standard auditing (AUD$) with fine grained auditing (FGA_LOG$). AUD$ and FGA_LOG$
still exists and if you like you can use your existing and well accepted auditing procedures.
Some documents stated that the same auditing which was introduced with Oracle 11g is still
running but that’s not one hundred percent true. If you don’t change the standard database
setup the “old” AUD$ table exist but will stay empty in contrast to 11g. A new partitioned
table with a somewhat cryptic name (CLI_SWP$2dc5e8db$1$1) is populated in the
schema AUDSYS and with the view unified_audit_trail you can query the audit information.

Many blogs are available talking about how to enable unified auditing by relinking the kernel.
But actually that’s not necessary and even more some features like single column auding are
not yet available with unified auditing but with fine grained auditing. So my approach is not
to change the kernel but leave it as it is so I can use both methods simultaneously.

Fine grained auditing relies on “auditing policies” and you can have a look at the existing
ones using Toad (guess since 12.0).
On the left hand you can see the pre created auditing policies as the come with 12c. On the
right hand the first 6 lines are some descriptions and starting with line 7 you see actions to be
audited. The first action type is an “object action” which says: execute on the procedure
sys.dbms_rls will be audited. The next 16 actions are “Standard Actions”. So for example
every usage of the command “ALTER DATABASE LINK” will be audited. At the bottom
you see “System Privilege” actions. Those actions are audited if a database user executes a
command due to one of these privileges.

The “Object Actions” and “Standard Actions” are easy to understand. But what is the
difference between a “Standard Action” and “System Privilege”?
With this screenshot I used a filter (“Value LIKE %USER%) on the value of the policy info.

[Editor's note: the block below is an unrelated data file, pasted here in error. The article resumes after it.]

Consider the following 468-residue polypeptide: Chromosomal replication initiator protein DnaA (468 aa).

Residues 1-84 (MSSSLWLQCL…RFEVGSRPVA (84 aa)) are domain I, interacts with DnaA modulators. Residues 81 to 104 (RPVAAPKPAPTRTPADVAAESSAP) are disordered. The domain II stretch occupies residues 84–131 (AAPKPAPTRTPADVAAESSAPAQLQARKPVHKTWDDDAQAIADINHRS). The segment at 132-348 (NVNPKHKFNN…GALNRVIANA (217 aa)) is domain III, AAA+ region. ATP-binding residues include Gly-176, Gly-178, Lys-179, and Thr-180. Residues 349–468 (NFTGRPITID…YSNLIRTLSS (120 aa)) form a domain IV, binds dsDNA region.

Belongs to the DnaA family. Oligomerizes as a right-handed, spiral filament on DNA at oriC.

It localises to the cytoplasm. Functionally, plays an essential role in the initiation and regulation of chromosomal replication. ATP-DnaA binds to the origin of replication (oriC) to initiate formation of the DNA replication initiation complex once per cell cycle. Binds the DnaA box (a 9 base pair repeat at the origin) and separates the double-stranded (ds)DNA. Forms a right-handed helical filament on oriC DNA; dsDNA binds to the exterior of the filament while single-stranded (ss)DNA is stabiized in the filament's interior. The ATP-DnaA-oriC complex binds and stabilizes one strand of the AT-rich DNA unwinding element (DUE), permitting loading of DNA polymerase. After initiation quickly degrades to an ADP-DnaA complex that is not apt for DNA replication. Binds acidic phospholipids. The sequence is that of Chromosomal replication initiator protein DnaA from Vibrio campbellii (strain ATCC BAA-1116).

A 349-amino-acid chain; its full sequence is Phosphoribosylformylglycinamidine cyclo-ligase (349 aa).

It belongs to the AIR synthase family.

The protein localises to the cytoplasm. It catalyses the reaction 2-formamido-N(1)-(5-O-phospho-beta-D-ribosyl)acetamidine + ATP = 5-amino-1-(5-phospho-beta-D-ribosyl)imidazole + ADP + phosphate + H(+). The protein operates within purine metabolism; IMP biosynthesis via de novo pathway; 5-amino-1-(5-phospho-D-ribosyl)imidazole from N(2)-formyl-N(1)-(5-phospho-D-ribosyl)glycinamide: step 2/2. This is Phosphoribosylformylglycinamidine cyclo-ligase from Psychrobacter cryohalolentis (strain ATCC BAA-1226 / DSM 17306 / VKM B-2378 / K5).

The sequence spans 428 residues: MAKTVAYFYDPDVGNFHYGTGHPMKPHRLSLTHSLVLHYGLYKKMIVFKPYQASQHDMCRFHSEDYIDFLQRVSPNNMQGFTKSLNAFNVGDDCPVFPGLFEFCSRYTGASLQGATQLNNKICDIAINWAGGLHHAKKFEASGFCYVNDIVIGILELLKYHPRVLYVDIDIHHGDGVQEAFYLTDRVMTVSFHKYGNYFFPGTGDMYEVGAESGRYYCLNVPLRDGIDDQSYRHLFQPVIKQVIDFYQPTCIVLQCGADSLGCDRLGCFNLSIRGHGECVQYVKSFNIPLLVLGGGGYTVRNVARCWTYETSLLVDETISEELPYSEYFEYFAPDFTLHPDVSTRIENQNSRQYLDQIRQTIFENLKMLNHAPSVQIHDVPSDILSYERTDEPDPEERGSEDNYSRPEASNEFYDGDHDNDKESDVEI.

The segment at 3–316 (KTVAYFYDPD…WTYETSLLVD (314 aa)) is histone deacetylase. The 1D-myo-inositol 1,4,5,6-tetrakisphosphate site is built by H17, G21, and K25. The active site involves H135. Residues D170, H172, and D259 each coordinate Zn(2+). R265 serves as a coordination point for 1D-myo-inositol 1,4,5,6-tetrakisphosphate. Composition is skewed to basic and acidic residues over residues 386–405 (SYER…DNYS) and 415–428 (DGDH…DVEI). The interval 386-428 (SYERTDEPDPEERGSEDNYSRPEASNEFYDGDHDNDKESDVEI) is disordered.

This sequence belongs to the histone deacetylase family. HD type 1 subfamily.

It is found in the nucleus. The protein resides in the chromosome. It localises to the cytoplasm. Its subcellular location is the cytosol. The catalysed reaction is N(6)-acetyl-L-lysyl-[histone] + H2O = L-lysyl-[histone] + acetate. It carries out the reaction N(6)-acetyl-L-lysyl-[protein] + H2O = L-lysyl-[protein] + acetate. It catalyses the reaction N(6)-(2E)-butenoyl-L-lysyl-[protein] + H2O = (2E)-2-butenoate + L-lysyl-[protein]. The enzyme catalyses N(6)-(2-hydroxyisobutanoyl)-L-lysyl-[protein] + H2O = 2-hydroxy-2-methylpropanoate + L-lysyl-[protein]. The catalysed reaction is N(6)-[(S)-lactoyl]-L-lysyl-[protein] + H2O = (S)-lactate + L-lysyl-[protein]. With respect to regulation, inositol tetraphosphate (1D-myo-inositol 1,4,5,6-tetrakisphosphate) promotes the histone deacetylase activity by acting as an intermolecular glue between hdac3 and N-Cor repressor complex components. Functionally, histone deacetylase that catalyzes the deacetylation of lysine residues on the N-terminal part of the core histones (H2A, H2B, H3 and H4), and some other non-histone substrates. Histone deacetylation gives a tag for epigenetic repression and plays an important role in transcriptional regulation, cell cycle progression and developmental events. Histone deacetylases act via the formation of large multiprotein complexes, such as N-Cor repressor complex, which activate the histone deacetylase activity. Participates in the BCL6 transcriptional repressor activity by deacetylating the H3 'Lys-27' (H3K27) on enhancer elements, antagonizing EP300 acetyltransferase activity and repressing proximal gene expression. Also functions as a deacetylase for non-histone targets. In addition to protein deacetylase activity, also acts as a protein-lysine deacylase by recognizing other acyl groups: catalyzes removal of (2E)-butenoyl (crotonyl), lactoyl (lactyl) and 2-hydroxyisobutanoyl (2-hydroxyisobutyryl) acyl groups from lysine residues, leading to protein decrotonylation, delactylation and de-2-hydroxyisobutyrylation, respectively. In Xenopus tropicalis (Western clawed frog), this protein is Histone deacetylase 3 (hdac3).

As you can see there are three actions:

 – Standard Action ALTER USER: whenever a user executes „ALTER“ user one audit
record will be created.
 – System Privilege CREATE USER: whenever a user how has granted the privilege
CREATE USER is executing the command one audit record will be created.
 – System Privilege DROP USER: same as the above.

For an ordinary user there is no difference in these three actions. Every time he’s executing
CREATE, ALTER, or DROP USER a new audit record will be created. But if SYS is
executing CREATE, ALTER, or DROP only the ALTER USER will be recorded as SYS does
not have the privilege CREATE USER granted but is the owner of that privilege.

This is not a theoretical example but reality as the ORA_SECURECONFIG policy is enabled
per default. It took me some time to find out why a CREATE USER hasn’t been recorded
while an ALTER user was. Now I know!

So how can you find out which audit policies are being used. The tab “Policy Enablement”
gives you some more information. One or more audit policies can be enabled though being
active.
With the enablement you can add some values and the above example shows that the policy
“ORA_LOGON_FAILURES” which by the way is a default as well is enabled
“WHENEVER NOT SUCCESSFUL”. So in contrast to Oracle 11g where every logon and
logoff was recorded with Oracle 12c only a failed logon will be recorded per default. If there
is no “WHENEVER” clause (like with ORA_SECURECONFIG) a record will be created
regardless if the command was successful or not.

Oracle 12c will create audit trails for several actions per default. But I must admit that I have
no idea why they took these actions (e.g. record every execution of ALTER USER but record
CREATE USER and DROP USER only if it isn’t SYS). So my approach is the following (I
won’t call it best practice as I’ve only used it for one customer yet):

1. Create a policy for logons. So like the ORA_LOGON_FAILURES but record fail and
successful logins.
2. Create a policy for critical DBA commands like CREATE, ALTER, DROP
TABLESPACE, etc.
3. Create a policy for all DDL commands not in the two above.

These three policies can be enabled or disabled as needed. For example policy 1 will be
enabled for all databases. Policy two only databases where the DBA is responsible – dear
DBA: don’t see this as a limitation or missing trust. It’s a safe guard for you because normally
YOU are blamed if something goes wrong. And the third policy will be enabled for all
preproduction, UAT (User Acceptance Testing) and production databases.